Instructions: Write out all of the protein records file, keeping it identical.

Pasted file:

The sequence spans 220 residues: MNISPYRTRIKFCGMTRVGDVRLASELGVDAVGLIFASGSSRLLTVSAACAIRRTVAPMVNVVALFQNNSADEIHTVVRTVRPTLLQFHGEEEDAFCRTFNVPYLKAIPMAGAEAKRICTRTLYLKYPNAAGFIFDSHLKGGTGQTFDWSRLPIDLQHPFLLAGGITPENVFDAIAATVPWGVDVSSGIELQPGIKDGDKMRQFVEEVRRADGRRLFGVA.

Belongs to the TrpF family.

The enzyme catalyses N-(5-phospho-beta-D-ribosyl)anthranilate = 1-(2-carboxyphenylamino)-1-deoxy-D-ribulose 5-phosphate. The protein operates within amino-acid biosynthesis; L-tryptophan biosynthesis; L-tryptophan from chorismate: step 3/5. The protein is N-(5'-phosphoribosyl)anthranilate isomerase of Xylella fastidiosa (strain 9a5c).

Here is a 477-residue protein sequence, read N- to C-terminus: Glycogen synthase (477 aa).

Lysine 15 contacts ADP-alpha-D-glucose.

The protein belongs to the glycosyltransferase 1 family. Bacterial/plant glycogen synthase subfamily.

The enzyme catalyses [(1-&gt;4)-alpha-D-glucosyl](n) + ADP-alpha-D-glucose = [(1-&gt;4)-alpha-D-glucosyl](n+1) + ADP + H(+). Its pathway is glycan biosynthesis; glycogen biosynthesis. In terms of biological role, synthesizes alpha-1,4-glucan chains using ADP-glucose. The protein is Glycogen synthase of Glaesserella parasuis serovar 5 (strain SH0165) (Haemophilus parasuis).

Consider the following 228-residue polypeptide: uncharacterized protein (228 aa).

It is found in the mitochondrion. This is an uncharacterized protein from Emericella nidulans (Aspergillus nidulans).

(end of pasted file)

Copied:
The sequence spans 220 residues: MNISPYRTRIKFCGMTRVGDVRLASELGVDAVGLIFASGSSRLLTVSAACAIRRTVAPMVNVVALFQNNSADEIHTVVRTVRPTLLQFHGEEEDAFCRTFNVPYLKAIPMAGAEAKRICTRTLYLKYPNAAGFIFDSHLKGGTGQTFDWSRLPIDLQHPFLLAGGITPENVFDAIAATVPWGVDVSSGIELQPGIKDGDKMRQFVEEVRRADGRRLFGVA.

Belongs to the TrpF family.

The enzyme catalyses N-(5-phospho-beta-D-ribosyl)anthranilate = 1-(2-carboxyphenylamino)-1-deoxy-D-ribulose 5-phosphate. The protein operates within amino-acid biosynthesis; L-tryptophan biosynthesis; L-tryptophan from chorismate: step 3/5. The protein is N-(5'-phosphoribosyl)anthranilate isomerase of Xylella fastidiosa (strain 9a5c).

Here is a 477-residue protein sequence, read N- to C-terminus: Glycogen synthase (477 aa).

Lysine 15 contacts ADP-alpha-D-glucose.

The protein belongs to the glycosyltransferase 1 family. Bacterial/plant glycogen synthase subfamily.

The enzyme catalyses [(1-&gt;4)-alpha-D-glucosyl](n) + ADP-alpha-D-glucose = [(1-&gt;4)-alpha-D-glucosyl](n+1) + ADP + H(+). Its pathway is glycan biosynthesis; glycogen biosynthesis. In terms of biological role, synthesizes alpha-1,4-glucan chains using ADP-glucose. The protein is Glycogen synthase of Glaesserella parasuis serovar 5 (strain SH0165) (Haemophilus parasuis).

Consider the following 228-residue polypeptide: uncharacterized protein (228 aa).

It is found in the mitochondrion. This is an uncharacterized protein from Emericella nidulans (Aspergillus nidulans).